A breast cancer charity in the UK has been criticised by scientists for allowing its name to be used to help to market a wine brand. The Breast Cancer Campaign has accepted a £50,000 sponsorship from BRL Hardy which is featuring the charity's logo on its bottles.

Some in the medical and scientific communities consider it ill-judged for the charity to be associated with the promotion of sales of a product which is a known risk factor in the development of the disease.

"As alcohol intake is linked to increased risk of breast cancer, it is rather like putting an ad for a lung charity on cigarette packets," said Tom Sanders, professor of nutrition and dietetics at King's College London and a government adviser on food and diet. "It is extremely ill-advised of the breast cancer charity to get involved with a wine company, which is, after all, trying to promote the consumption of alcohol. It sends out a confusing message to women about the risks they run."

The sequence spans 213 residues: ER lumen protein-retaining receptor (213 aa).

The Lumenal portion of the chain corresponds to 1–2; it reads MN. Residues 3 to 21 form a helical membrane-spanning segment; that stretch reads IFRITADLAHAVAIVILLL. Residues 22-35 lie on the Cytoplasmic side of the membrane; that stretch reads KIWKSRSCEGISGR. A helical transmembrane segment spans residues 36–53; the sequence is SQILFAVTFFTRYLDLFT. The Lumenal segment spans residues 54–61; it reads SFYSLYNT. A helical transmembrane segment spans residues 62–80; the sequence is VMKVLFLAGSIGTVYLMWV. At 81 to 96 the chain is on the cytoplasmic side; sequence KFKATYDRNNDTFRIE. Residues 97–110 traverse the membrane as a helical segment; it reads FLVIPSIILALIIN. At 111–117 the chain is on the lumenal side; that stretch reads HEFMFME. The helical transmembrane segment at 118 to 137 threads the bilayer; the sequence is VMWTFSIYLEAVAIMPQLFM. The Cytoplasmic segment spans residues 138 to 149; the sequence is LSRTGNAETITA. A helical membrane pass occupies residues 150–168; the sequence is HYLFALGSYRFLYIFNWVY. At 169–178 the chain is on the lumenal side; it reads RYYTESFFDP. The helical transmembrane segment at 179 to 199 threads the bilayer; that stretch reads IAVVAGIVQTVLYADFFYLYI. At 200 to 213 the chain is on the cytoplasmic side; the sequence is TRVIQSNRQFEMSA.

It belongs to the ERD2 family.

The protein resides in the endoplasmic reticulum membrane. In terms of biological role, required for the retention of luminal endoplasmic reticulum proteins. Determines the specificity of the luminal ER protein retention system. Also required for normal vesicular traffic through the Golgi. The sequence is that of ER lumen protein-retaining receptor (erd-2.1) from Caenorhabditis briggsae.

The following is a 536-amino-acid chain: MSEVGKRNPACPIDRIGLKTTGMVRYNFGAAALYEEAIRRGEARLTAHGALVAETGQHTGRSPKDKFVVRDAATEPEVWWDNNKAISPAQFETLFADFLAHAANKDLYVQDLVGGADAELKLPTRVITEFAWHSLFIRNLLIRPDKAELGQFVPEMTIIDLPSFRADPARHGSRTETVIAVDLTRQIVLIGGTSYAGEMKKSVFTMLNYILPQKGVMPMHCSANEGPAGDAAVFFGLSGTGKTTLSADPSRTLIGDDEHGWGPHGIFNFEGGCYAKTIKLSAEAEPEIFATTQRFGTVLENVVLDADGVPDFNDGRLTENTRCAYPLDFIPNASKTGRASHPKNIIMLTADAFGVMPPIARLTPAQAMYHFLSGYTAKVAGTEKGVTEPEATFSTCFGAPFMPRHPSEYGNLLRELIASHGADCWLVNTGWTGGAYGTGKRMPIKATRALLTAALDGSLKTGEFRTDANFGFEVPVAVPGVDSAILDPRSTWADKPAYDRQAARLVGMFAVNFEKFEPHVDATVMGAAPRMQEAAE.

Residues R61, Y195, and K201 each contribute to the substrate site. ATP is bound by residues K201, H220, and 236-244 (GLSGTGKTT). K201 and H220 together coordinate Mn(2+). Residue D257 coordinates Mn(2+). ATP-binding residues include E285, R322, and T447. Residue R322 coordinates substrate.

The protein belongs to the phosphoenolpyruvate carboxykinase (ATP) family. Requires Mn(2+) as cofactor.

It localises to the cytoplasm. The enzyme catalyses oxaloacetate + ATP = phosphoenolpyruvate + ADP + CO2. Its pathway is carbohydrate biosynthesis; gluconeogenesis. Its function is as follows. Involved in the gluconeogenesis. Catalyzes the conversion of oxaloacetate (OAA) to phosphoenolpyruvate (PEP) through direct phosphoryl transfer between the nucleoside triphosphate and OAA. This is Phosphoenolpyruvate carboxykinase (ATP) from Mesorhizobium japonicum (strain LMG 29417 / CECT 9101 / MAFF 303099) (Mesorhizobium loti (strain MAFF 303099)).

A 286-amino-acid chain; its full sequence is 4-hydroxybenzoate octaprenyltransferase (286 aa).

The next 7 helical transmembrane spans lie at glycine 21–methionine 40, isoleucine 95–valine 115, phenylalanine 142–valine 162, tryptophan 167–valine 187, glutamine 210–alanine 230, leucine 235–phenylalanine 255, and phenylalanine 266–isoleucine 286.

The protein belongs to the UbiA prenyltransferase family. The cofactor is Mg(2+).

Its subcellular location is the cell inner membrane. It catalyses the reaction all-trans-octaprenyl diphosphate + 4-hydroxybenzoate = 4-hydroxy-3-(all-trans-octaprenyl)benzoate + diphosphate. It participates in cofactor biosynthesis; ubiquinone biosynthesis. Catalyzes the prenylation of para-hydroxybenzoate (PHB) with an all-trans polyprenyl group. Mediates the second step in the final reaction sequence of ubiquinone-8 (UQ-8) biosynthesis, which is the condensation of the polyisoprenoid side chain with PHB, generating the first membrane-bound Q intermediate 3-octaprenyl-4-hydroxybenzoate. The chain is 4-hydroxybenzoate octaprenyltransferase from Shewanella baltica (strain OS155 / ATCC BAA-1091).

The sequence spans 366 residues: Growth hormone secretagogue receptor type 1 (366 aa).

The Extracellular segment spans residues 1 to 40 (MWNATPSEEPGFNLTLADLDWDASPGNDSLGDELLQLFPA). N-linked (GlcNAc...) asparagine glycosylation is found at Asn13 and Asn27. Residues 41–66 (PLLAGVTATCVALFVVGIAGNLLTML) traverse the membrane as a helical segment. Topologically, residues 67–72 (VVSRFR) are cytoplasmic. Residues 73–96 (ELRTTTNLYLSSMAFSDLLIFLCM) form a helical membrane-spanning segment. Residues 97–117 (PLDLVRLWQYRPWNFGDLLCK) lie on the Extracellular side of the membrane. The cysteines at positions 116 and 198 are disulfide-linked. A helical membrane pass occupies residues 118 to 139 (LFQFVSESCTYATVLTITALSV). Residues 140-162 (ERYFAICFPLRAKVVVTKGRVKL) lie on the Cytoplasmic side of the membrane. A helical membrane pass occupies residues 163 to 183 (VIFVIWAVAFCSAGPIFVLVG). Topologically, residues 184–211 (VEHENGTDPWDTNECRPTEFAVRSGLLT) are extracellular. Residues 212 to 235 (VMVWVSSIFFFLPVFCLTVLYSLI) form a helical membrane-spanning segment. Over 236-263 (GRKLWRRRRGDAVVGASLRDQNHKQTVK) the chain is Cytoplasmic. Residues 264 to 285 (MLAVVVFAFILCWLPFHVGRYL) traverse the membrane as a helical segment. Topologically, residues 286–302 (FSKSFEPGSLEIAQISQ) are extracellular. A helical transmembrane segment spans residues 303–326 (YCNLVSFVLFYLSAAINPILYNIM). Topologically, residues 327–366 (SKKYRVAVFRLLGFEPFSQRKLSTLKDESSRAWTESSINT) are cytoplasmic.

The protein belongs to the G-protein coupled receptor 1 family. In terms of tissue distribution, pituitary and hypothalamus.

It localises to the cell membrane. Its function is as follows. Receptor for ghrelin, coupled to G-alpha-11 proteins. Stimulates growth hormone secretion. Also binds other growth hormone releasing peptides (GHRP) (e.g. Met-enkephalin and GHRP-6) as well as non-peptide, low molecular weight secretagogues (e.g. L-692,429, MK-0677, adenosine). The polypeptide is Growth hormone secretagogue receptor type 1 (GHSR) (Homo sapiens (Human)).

However, Pamela Goldberg, chief executive of the Breast Cancer Campaign, defended the link-up, saying that the alcohol represented increased risk rather than the causal link between smoking and lung cancer and the charity had taken a pragmatic view when offered the financial backing. "It's not like smoking and lung cancer," she said. "We know that smoking causes disease. This is not a causal link; it's a slight increase in risk. OK, we took a pragmatic view but there is nothing in our relation with Hardy that encourages women to drink."

BRL Hardy defended its backing of the charity. "When we started off the connection with the Breast Cancer Campaign there was no concrete evidence for a link between alcohol and breast cancer," said BRL Hardy's UK trading director, Adrian McKeon.